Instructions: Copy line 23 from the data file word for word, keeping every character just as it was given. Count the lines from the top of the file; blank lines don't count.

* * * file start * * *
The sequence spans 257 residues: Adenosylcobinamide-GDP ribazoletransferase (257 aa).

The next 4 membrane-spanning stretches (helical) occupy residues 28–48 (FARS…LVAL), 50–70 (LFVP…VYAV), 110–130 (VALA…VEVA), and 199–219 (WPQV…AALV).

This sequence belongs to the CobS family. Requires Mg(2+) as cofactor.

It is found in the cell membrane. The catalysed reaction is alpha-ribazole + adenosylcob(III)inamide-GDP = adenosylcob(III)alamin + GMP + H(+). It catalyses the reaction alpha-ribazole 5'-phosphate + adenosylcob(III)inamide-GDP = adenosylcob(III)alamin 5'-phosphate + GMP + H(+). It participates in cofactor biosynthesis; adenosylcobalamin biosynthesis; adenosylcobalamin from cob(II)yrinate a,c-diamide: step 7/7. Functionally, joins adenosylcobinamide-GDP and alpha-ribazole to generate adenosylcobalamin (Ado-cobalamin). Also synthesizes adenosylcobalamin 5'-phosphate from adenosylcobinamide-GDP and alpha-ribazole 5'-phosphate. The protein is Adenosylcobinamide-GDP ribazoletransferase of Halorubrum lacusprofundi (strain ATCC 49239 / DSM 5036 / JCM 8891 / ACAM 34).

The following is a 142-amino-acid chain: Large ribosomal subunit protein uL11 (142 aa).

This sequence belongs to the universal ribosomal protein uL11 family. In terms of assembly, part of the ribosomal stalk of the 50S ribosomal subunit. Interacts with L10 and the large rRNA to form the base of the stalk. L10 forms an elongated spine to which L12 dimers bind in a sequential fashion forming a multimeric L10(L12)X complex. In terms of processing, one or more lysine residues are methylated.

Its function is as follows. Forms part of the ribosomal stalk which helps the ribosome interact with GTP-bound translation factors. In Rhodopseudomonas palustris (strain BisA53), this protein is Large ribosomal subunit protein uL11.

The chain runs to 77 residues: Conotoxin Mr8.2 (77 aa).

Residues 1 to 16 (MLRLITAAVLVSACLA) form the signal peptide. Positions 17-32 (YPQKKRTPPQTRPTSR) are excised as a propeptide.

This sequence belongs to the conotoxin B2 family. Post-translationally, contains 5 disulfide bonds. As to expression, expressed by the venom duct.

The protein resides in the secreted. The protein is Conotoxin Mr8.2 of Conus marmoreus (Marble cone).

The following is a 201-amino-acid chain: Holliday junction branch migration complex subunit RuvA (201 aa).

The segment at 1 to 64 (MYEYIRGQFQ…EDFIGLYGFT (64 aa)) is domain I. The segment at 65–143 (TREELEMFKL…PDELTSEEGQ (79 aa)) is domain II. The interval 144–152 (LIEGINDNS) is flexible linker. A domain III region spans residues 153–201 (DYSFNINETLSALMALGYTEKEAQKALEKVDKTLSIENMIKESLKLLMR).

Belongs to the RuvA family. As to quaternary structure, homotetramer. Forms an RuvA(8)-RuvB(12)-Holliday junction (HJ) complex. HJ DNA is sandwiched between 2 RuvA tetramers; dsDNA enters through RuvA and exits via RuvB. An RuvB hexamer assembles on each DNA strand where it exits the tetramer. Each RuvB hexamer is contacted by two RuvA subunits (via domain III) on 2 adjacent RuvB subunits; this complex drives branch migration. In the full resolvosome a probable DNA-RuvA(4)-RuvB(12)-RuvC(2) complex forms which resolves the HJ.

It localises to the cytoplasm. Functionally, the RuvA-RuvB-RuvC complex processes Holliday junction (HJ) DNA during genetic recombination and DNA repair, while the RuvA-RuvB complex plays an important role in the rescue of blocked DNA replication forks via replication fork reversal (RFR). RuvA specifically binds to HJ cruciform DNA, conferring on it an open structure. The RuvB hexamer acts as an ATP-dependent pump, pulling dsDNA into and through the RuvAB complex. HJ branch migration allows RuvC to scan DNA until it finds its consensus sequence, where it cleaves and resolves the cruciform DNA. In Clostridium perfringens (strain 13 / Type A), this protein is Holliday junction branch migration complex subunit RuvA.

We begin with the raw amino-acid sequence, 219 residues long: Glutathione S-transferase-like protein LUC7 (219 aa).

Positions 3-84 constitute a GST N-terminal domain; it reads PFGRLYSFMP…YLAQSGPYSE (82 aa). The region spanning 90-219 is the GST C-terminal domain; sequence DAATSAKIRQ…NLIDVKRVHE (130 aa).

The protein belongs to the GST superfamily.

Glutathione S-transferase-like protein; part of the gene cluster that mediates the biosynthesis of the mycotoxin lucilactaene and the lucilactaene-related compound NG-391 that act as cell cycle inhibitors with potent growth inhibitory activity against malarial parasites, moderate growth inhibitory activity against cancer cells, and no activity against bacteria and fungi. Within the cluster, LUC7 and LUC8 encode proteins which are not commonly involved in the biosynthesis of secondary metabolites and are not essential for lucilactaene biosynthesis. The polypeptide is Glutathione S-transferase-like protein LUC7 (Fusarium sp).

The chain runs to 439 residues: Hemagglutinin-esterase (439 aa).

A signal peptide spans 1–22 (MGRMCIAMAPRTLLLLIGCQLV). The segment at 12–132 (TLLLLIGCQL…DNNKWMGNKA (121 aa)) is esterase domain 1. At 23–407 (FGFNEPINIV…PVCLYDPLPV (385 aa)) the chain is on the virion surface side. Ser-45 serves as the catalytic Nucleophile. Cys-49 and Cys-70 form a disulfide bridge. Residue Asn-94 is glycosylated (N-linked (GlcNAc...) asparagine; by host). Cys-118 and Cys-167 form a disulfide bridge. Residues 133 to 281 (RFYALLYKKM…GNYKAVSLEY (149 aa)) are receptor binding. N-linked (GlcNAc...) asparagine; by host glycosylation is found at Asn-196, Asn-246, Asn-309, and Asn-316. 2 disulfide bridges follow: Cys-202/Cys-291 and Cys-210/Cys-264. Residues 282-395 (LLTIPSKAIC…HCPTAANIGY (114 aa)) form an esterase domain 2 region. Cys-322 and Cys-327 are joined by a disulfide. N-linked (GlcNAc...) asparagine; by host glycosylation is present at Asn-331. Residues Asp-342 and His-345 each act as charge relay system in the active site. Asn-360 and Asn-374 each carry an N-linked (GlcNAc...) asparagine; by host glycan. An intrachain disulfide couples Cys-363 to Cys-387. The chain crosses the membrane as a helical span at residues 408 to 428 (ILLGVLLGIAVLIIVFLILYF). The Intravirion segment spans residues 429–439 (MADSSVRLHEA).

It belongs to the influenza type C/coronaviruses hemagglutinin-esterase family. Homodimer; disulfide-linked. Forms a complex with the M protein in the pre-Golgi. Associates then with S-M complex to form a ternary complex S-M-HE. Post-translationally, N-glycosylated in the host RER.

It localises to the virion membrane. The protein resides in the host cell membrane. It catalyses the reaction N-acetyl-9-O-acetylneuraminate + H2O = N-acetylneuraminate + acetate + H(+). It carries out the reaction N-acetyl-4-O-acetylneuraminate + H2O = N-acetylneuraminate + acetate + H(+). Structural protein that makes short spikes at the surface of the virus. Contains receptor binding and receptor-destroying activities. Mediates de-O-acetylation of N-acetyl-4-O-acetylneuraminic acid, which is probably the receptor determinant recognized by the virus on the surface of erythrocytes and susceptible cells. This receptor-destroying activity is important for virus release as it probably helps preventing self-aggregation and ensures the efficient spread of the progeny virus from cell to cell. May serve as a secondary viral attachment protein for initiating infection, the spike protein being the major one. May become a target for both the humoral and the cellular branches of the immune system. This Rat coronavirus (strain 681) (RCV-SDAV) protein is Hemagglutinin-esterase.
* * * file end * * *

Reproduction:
It localises to the virion membrane. The protein resides in the host cell membrane. It catalyses the reaction N-acetyl-9-O-acetylneuraminate + H2O = N-acetylneuraminate + acetate + H(+). It carries out the reaction N-acetyl-4-O-acetylneuraminate + H2O = N-acetylneuraminate + acetate + H(+). Structural protein that makes short spikes at the surface of the virus. Contains receptor binding and receptor-destroying activities. Mediates de-O-acetylation of N-acetyl-4-O-acetylneuraminic acid, which is probably the receptor determinant recognized by the virus on the surface of erythrocytes and susceptible cells. This receptor-destroying activity is important for virus release as it probably helps preventing self-aggregation and ensures the efficient spread of the progeny virus from cell to cell. May serve as a secondary viral attachment protein for initiating infection, the spike protein being the major one. May become a target for both the humoral and the cellular branches of the immune system. This Rat coronavirus (strain 681) (RCV-SDAV) protein is Hemagglutinin-esterase.